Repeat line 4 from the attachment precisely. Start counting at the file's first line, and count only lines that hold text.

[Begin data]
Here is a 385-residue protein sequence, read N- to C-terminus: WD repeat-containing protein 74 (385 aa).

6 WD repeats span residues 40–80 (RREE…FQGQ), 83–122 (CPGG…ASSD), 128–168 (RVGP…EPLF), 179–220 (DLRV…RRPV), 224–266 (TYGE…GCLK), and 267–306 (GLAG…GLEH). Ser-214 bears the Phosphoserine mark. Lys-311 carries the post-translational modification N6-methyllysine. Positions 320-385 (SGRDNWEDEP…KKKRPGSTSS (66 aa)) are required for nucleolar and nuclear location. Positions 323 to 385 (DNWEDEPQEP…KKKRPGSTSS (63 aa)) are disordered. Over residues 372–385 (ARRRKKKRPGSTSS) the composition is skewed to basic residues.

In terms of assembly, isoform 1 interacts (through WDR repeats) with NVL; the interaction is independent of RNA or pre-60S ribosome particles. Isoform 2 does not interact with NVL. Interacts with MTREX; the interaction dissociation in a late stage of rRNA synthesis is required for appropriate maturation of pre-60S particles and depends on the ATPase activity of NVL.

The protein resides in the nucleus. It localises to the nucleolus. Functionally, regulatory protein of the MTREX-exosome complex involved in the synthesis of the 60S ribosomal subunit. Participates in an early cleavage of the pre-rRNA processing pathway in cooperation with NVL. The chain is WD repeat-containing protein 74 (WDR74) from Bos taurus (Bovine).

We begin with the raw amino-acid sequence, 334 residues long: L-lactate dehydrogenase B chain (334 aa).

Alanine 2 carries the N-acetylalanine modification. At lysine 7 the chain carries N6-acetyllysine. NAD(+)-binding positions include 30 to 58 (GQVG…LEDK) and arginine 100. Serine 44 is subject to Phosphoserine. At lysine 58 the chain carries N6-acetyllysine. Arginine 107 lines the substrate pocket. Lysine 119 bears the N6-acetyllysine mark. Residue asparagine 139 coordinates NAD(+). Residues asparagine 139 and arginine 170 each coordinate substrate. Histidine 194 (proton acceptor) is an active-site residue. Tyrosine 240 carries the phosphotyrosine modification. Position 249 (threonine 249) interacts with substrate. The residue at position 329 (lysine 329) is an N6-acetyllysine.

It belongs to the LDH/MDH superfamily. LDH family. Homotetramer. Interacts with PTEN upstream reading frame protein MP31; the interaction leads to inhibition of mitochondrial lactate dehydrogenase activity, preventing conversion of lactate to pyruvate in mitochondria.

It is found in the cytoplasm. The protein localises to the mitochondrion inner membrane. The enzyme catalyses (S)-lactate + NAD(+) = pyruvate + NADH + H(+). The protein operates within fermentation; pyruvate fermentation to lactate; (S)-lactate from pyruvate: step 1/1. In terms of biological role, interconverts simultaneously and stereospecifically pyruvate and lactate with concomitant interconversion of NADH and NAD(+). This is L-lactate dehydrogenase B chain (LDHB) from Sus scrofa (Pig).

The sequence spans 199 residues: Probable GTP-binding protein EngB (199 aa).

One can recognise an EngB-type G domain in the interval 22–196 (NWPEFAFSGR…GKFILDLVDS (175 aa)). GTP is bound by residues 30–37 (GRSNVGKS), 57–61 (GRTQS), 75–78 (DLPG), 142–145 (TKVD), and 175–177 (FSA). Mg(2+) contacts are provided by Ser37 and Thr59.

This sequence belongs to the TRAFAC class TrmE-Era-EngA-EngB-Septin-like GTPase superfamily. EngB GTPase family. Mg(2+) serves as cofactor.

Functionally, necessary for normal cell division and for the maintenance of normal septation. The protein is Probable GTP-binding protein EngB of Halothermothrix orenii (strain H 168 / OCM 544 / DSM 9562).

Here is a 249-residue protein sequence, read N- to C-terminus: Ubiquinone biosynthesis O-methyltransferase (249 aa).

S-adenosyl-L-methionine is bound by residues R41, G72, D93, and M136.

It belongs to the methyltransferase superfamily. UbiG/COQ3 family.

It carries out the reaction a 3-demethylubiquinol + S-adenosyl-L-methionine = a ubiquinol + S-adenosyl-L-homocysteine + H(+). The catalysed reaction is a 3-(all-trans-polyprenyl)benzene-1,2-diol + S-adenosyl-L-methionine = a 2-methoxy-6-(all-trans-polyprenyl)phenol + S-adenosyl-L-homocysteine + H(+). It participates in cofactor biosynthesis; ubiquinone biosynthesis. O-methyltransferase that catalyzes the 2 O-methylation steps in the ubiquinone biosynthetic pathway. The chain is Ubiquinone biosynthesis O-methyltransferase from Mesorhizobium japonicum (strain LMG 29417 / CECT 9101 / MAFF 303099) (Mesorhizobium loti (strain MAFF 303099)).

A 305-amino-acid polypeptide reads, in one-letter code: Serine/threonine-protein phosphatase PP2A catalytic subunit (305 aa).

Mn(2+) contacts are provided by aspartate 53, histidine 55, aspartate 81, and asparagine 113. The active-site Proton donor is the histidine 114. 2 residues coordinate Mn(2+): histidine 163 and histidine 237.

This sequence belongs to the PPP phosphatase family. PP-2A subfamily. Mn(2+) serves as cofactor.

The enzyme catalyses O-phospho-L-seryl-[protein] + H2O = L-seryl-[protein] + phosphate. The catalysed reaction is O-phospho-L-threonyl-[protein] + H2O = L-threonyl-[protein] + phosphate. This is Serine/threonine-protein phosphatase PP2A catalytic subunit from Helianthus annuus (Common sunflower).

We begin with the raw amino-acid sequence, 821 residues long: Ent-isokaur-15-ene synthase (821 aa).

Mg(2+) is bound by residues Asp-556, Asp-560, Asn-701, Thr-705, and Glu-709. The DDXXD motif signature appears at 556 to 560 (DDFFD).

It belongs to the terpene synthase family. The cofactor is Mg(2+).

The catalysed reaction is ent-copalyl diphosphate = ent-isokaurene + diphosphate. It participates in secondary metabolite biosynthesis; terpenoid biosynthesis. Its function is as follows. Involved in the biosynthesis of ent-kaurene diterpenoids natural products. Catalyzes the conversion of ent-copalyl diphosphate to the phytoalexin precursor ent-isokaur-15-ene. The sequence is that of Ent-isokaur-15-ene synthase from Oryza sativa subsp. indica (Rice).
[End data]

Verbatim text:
The protein resides in the nucleus. It localises to the nucleolus. Functionally, regulatory protein of the MTREX-exosome complex involved in the synthesis of the 60S ribosomal subunit. Participates in an early cleavage of the pre-rRNA processing pathway in cooperation with NVL. The chain is WD repeat-containing protein 74 (WDR74) from Bos taurus (Bovine).